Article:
TOKYO (AFP) – Japanese government remarks calling on lenders to forgive some of Tokyo Electric Power's debt have sparked acrimony and confusion, and illustrate difficulties in addressing a nuclear crisis, say analysts.

Corporate leaders have rounded on comments from Chief Cabinet Secretary Yukio Edano that banks may have to waive some pre-quake loan terms to the operator of the Fukushima nuclear plant before it gets public help to pay compensation.

"We'd like the government to avoid making rash comments that will affect earnings and share prices before they have a clear policy," Yasuchika Hasegawa, the newly appointed chairman of the Japan Association of Corporate Executives, said Tuesday.

Edano's comment "was a bit extreme," said Tsuyoshi Ueno, senior economist at NLI Research Institute.

"If banks do drop loans, they would have to expect their own ratings go down. This would inevitably affect their business performance and negatively impact the entire financial sector."

Shares in Japan's biggest banking groups such as Sumitomo Mitsui Financial Group, TEPCO's key lender, and Mizuho Financial Group have endured volatile trade on fears they face big losses if some of TEPCO's debts are forgiven.

Tokyo Stock Exchange President Atsushi Saito was quoted in the Nikkei business daily as saying Edano's comments were "illogical".

And Katsunori Nagayasu, president and chief executive of Japan's top banking group Mitsubishi UFJ Financial Group said they "came out of blue".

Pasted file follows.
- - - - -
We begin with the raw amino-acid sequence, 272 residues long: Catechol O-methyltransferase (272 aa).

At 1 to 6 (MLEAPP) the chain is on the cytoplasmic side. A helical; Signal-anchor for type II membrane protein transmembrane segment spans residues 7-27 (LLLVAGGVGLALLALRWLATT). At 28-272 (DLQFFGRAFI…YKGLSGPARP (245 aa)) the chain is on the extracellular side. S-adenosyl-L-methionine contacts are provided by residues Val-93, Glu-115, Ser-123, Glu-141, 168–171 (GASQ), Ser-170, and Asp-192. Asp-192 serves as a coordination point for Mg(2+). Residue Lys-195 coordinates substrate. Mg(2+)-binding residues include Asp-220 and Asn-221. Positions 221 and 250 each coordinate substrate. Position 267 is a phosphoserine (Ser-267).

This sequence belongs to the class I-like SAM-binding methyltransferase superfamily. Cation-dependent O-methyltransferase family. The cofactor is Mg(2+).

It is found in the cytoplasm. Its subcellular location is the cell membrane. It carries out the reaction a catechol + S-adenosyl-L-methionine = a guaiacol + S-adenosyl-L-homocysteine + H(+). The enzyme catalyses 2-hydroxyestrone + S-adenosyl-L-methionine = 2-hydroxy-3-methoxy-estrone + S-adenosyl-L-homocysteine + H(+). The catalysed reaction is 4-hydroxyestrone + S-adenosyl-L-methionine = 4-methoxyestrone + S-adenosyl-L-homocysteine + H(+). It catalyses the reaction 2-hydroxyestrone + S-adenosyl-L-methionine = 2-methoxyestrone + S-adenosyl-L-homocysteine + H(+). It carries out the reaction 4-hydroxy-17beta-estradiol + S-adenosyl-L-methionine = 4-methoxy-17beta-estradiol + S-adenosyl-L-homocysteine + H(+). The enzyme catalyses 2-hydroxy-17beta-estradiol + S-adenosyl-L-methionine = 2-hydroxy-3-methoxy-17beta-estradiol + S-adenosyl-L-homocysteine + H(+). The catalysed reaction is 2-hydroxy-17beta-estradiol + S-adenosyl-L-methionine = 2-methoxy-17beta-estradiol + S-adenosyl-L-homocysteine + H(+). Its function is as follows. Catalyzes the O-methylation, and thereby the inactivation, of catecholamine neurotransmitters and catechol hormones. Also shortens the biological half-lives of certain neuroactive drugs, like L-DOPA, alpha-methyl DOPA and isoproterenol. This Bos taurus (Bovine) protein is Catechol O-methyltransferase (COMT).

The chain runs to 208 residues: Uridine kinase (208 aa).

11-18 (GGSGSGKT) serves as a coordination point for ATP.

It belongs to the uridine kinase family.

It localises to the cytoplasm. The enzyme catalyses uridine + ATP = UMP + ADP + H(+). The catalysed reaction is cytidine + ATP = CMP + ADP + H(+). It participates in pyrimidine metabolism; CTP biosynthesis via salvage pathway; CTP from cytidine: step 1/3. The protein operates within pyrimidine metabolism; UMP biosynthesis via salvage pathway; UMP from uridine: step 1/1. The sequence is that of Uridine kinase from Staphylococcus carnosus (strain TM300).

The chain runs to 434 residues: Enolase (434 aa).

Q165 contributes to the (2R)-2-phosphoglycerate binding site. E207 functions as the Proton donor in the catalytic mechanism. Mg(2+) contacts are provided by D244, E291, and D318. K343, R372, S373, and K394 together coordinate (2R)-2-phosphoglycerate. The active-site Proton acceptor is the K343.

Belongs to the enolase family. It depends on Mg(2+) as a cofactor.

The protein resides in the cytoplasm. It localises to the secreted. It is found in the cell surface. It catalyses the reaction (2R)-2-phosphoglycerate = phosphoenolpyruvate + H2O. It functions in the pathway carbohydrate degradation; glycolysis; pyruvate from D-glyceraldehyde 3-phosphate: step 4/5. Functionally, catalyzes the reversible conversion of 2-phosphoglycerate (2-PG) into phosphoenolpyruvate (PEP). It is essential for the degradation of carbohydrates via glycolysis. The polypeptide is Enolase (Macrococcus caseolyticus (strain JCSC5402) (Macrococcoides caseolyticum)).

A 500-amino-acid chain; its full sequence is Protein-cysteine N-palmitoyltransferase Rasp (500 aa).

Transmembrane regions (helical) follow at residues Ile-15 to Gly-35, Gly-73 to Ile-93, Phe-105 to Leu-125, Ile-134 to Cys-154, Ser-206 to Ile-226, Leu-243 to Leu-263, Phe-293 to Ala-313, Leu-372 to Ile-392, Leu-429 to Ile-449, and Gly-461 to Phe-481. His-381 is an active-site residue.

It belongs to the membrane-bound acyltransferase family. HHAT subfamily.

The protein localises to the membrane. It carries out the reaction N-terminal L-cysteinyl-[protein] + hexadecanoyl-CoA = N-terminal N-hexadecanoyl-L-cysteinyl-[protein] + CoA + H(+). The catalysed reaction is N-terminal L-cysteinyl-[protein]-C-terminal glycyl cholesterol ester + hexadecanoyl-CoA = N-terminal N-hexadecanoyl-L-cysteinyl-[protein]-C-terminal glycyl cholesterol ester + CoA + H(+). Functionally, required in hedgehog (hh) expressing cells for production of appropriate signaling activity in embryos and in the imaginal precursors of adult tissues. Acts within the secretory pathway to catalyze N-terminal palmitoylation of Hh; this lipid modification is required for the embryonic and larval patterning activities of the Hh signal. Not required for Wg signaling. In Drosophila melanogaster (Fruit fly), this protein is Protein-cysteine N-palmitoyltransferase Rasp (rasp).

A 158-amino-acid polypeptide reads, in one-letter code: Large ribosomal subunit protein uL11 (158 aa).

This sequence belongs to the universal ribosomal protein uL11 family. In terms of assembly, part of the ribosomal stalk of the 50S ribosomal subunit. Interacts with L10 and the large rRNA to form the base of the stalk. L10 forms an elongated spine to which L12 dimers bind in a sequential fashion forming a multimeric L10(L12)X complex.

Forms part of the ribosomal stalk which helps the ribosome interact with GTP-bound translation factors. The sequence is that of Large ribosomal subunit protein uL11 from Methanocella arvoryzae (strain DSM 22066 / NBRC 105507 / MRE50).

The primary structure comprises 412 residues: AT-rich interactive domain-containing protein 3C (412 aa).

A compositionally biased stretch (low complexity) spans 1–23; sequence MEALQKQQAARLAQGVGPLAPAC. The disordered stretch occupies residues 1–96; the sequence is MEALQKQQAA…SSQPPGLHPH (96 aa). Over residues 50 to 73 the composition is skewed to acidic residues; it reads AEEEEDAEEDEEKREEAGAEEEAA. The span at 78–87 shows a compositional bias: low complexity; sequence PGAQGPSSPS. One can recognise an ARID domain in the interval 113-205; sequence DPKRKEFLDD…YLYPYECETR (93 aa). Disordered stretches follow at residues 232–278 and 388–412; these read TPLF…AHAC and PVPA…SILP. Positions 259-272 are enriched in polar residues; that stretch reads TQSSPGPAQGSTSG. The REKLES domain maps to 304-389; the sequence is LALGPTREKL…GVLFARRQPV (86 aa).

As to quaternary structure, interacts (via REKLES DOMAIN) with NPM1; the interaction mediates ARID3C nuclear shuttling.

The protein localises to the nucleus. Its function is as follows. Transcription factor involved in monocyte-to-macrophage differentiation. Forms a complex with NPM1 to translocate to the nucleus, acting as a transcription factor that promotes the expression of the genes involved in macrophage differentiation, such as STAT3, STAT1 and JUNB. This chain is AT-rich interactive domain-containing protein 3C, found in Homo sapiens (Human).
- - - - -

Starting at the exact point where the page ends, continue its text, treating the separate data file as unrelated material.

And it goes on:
He added that lenders haven't fully assessed TEPCO's actual financial situation, and cited the difficulty of forgiving loans under such circumstances.

TEPCO is expected to face claims worth tens of billions of dollars to pay compensation to those affected by the nuclear crisis.

More than 80,000 people who have been forced from their homes, businesses and farms in a 20-kilometre (12-mile) zone around the Fukushima Daiichi plant after it was hit by the March 11 quake-tsunami, and has since leaked radiation into the air, ground and sea.

The government last week announced a framework for keeping TEPCO solvent that will use public and industry funds to pay compensation claims over the ongoing crisis at its Fukushima Daiichi nuclear plant.

Ueno said TEPCO's pre-quake bank loans were about 2 trillion yen ($24 billion).

JPMorgan analyst Katsuhito Sasajima calculates waiving only a portion of TEPCO's pre-quake loan amount "would be extremely negative."

On Monday Moody's downgraded TEPCO to one notch above "junk" status and cited recent assessments that damage to the Fukushima Daiichi plant has been more severe than previously stated.

It added: "If the framework adopted requires creditor concessions in respect of TEPCO's debt, such an outcome would likely constitute a default under its definitions and result in multi-notch downgrades to all long-term debt ratings."

The firm at the centre of the world's worst nuclear crisis in 25 years is also Japan's largest corporate bond issuer, accounting for eight percent of the country's 62 trillion yen ($765 billion) corporate bond market.

As Asia's biggest power company, TEPCO supplies electricity for Tokyo and the wider Kanto region, an area that accounts for more than a third of the nation's gross domestic product.

-- Dow Jones Newswires contributed to this story --